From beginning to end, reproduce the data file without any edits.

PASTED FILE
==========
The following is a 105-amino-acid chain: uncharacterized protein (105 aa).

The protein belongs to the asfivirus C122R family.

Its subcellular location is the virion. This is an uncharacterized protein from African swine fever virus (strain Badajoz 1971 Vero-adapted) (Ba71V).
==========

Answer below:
The following is a 105-amino-acid chain: uncharacterized protein (105 aa).

The protein belongs to the asfivirus C122R family.

Its subcellular location is the virion. This is an uncharacterized protein from African swine fever virus (strain Badajoz 1971 Vero-adapted) (Ba71V).